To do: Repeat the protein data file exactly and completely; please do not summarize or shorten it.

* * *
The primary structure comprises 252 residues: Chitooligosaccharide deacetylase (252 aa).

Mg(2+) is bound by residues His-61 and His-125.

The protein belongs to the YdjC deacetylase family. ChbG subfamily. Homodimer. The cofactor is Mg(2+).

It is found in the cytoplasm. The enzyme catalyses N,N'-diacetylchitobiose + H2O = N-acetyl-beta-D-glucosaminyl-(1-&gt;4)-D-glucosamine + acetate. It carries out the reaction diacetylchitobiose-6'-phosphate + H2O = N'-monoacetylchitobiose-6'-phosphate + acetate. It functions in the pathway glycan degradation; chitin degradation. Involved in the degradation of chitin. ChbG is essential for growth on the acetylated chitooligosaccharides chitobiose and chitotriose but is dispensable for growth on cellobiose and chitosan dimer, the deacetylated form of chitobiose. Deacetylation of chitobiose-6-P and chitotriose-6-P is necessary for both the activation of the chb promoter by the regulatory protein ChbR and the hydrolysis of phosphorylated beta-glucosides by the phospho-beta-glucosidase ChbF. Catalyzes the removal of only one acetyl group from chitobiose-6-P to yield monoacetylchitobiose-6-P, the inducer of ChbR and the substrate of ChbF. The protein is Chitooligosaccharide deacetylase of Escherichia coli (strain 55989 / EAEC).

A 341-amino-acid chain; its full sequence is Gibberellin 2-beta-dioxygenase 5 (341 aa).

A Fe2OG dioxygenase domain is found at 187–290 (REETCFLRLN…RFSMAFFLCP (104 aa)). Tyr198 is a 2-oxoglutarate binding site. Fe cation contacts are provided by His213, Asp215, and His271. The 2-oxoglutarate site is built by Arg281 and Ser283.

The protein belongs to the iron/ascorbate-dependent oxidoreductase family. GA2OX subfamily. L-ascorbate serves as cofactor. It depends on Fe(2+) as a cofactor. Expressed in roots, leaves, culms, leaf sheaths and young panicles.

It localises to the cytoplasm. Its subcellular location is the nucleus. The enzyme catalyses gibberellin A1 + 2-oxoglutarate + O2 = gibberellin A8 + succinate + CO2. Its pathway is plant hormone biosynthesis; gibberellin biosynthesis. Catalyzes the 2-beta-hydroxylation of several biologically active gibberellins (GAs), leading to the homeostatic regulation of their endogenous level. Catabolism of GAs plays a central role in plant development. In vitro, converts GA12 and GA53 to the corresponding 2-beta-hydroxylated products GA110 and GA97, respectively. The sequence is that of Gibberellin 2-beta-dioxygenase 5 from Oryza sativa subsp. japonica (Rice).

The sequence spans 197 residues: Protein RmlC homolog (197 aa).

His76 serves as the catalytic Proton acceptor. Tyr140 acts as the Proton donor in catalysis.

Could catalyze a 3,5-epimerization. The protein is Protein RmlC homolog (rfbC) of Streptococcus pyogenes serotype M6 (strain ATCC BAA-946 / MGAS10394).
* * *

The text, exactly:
The primary structure comprises 252 residues: Chitooligosaccharide deacetylase (252 aa).

Mg(2+) is bound by residues His-61 and His-125.

The protein belongs to the YdjC deacetylase family. ChbG subfamily. Homodimer. The cofactor is Mg(2+).

It is found in the cytoplasm. The enzyme catalyses N,N'-diacetylchitobiose + H2O = N-acetyl-beta-D-glucosaminyl-(1-&gt;4)-D-glucosamine + acetate. It carries out the reaction diacetylchitobiose-6'-phosphate + H2O = N'-monoacetylchitobiose-6'-phosphate + acetate. It functions in the pathway glycan degradation; chitin degradation. Involved in the degradation of chitin. ChbG is essential for growth on the acetylated chitooligosaccharides chitobiose and chitotriose but is dispensable for growth on cellobiose and chitosan dimer, the deacetylated form of chitobiose. Deacetylation of chitobiose-6-P and chitotriose-6-P is necessary for both the activation of the chb promoter by the regulatory protein ChbR and the hydrolysis of phosphorylated beta-glucosides by the phospho-beta-glucosidase ChbF. Catalyzes the removal of only one acetyl group from chitobiose-6-P to yield monoacetylchitobiose-6-P, the inducer of ChbR and the substrate of ChbF. The protein is Chitooligosaccharide deacetylase of Escherichia coli (strain 55989 / EAEC).

A 341-amino-acid chain; its full sequence is Gibberellin 2-beta-dioxygenase 5 (341 aa).

A Fe2OG dioxygenase domain is found at 187–290 (REETCFLRLN…RFSMAFFLCP (104 aa)). Tyr198 is a 2-oxoglutarate binding site. Fe cation contacts are provided by His213, Asp215, and His271. The 2-oxoglutarate site is built by Arg281 and Ser283.

The protein belongs to the iron/ascorbate-dependent oxidoreductase family. GA2OX subfamily. L-ascorbate serves as cofactor. It depends on Fe(2+) as a cofactor. Expressed in roots, leaves, culms, leaf sheaths and young panicles.

It localises to the cytoplasm. Its subcellular location is the nucleus. The enzyme catalyses gibberellin A1 + 2-oxoglutarate + O2 = gibberellin A8 + succinate + CO2. Its pathway is plant hormone biosynthesis; gibberellin biosynthesis. Catalyzes the 2-beta-hydroxylation of several biologically active gibberellins (GAs), leading to the homeostatic regulation of their endogenous level. Catabolism of GAs plays a central role in plant development. In vitro, converts GA12 and GA53 to the corresponding 2-beta-hydroxylated products GA110 and GA97, respectively. The sequence is that of Gibberellin 2-beta-dioxygenase 5 from Oryza sativa subsp. japonica (Rice).

The sequence spans 197 residues: Protein RmlC homolog (197 aa).

His76 serves as the catalytic Proton acceptor. Tyr140 acts as the Proton donor in catalysis.

Could catalyze a 3,5-epimerization. The protein is Protein RmlC homolog (rfbC) of Streptococcus pyogenes serotype M6 (strain ATCC BAA-946 / MGAS10394).